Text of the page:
109. says

    So, Goose Dinner. Very well done this year. It was the ninth year my wife and I have hosted after close to 30 for my parents. I have in the past overcooked the goose, not that there were complaints those years because at least half the reason for the gathering is that we love each other.

    This year, I was only 10 minutes over the cooking time because the butternut squash soup course came later than I was expecting and I lost a few minutes while serving folks at my bar. And we needed to go out this morning and get a third goose because we had 20+ adults and the geese we had were not up to the task.

    Perhaps an explanation is in order. Geese should weigh between 10 and 12 pounds for roasting. They get very gamey and tough when larger, and braising works better. But a 12 pound goose only serves maybe 8 people. We had 22 adults and two 10 pound geese. We needed something else. We knew we could get a duck or two locally, but it turned out that we could get another goose. Yay!

    So… (what? another so?) We had garlic mashed potatoes, apple cranberry wild rice dressing . There was a blend of root vegetables — some mixture of beets, turnips, parsnips, sweet potatoes, rutabagas this year — that really was just whatever we has on hand. A broccoli and carrot side, and the best cranberry sauce recipe ever.

    And wines. And beer. My uncle, who brews his own beer, brought an American Cream Ale, which is not necessarily an “ale”. But it was perfect for this situation. Very drinkable.

    Maybe I am biased, but this was frigging great.

  110. says

    Latvia-born singer and model Viktoria Modesta released her first music video on Channel 4, in which she gorgeously struts her bionic-looking leg. Being the first widely-known leg amputee pop star, she is a true inspiration to many.
    The singer was born with a dislocated hip and leg, which greatly affected her social life at school. Enduring 15 ineffective surgeries back in Latvia, she moved to London, hoping for a better treatment. After even more failed procedures she finally convinced her doctors to amputate her leg, which eventually freed her of her complexes and boosted her self-confidence.
    Now Viktoria is proud of what she went through, encouraging everyone to always follow their dreams, no matter the obstacles.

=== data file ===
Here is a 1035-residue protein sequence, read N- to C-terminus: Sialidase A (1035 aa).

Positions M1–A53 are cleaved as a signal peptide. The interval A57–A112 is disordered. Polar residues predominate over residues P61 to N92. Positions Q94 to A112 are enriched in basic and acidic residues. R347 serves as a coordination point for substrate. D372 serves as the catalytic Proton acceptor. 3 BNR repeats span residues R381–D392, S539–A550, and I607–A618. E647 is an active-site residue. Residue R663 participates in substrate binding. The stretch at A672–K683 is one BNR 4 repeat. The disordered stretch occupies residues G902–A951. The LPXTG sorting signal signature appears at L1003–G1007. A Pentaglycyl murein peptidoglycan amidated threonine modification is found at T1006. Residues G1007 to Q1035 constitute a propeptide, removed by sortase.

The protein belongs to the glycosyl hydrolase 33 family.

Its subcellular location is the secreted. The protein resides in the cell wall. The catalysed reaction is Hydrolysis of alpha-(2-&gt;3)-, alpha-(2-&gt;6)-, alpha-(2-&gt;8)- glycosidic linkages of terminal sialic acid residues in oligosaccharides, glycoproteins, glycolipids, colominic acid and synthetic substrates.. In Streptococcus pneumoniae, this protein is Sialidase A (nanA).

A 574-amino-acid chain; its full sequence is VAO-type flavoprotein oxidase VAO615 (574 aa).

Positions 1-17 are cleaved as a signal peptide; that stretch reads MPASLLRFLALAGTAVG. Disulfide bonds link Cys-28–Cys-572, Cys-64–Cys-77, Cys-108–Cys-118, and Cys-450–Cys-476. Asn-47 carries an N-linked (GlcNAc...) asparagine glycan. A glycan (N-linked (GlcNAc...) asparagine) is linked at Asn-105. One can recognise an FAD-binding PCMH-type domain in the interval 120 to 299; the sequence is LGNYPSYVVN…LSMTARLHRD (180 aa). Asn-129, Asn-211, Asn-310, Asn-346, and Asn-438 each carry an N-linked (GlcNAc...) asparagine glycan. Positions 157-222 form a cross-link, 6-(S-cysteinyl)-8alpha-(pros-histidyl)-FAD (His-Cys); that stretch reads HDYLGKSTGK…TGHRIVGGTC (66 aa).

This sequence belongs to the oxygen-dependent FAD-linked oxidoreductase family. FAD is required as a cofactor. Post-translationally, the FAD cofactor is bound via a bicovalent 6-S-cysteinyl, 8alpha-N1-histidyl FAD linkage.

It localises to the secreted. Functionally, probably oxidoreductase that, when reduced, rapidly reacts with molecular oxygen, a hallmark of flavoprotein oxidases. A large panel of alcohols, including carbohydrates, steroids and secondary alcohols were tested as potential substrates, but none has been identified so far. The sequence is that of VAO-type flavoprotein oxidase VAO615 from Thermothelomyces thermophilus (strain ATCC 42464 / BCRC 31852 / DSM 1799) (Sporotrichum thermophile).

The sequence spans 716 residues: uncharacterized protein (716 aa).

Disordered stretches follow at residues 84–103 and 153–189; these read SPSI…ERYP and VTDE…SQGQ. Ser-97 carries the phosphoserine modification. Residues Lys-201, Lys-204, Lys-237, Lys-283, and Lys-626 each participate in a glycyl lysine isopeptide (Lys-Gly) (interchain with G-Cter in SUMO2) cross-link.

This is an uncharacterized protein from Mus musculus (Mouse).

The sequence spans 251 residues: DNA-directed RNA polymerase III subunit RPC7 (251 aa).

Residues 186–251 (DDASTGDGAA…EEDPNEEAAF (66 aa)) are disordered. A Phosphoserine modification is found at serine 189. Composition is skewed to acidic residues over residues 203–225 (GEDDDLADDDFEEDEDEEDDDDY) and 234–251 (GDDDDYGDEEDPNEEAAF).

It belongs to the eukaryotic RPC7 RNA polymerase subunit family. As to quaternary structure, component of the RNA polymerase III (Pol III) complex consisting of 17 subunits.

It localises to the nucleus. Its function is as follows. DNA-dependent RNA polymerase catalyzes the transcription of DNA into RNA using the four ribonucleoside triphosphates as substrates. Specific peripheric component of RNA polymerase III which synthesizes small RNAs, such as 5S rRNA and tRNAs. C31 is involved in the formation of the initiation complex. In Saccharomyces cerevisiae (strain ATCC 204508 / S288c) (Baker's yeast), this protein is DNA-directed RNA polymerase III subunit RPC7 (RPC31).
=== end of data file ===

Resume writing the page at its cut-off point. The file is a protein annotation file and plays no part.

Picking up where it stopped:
111. says

    Tony 172

    After posting about how great the dinner was, I kind of feel bad saying that I haven’t had a “good” holiday since my mom was taken by cancer in early December 2011. Every holiday since has been tinged with the fact that my mom is gone.

    It’s a frustratingly horrible oxymoron. I love the gathering and the feeding (food is love — I really think this). I despise that my mother is no longer part of it. A terrible tautology.

    I should check out Greta’s book, I guess.

  112. says

    Good morning

    I understand your ambiguity. My grandpa died 4 years ago at the start of December, so each year this time I miss him more firecly than ever.
    But, how do you roast 3 geese? I once roasted one and that was all that would fit into the oven…
    Unfortunately, Mr doesn’t like roast birds. Meat courses are notoriously difficult in this house. I don’t like beef, Mr doesn’t like lamb, poultry or any kind of game. Leaves us with pork, which isn’t my favourite either. For New Years Eve I’ll simply turn the normal order of courses around and serve the soup as a main course (seafood chowder) because it’s OK if he misses out on the starter (Irish stew). Because the other 6 people really like lamb.

  113. blf says

    It’s still snowing. I’m not happy.

    Since confidently asserting there would be no snow didn’t work, try confidently asserting the current snowfall is not even close to an adequate amount.

  114. blf says

    Mr doesn’t like roast birds. Meat courses are notoriously difficult in this house. I don’t like beef, Mr doesn’t like lamb, poultry or any kind of game. Leaves us with pork, which isn’t my favourite either.

    Hum… Sounds like you might want to avoid doing it the French way (well, I learned this here in France, for all I know, it could be very common): Roast an ex-dinosaur stuffed with sausages made of assorted other beasties (lamb, pork, boar, baby, …). Some salami or other cured meats, and/or some whole olives, can also be added.

  115. says

    Giliell 176

    My sister and I bought two pans for my mom many years ago specifically for roasting the geese. They fit side by side in our oven. There isn’t room for much more than that. ( This is a picture from 2012 showing how they fit.) The other one we put in a separate stand-alone roasting oven. A quick Google without looking for the specific one we got (I think it’s Oster, but it might be Rival) shows this as a likely candidate. The roasting oven doesn’t necessarily get the skin crispy, but it gets the job done.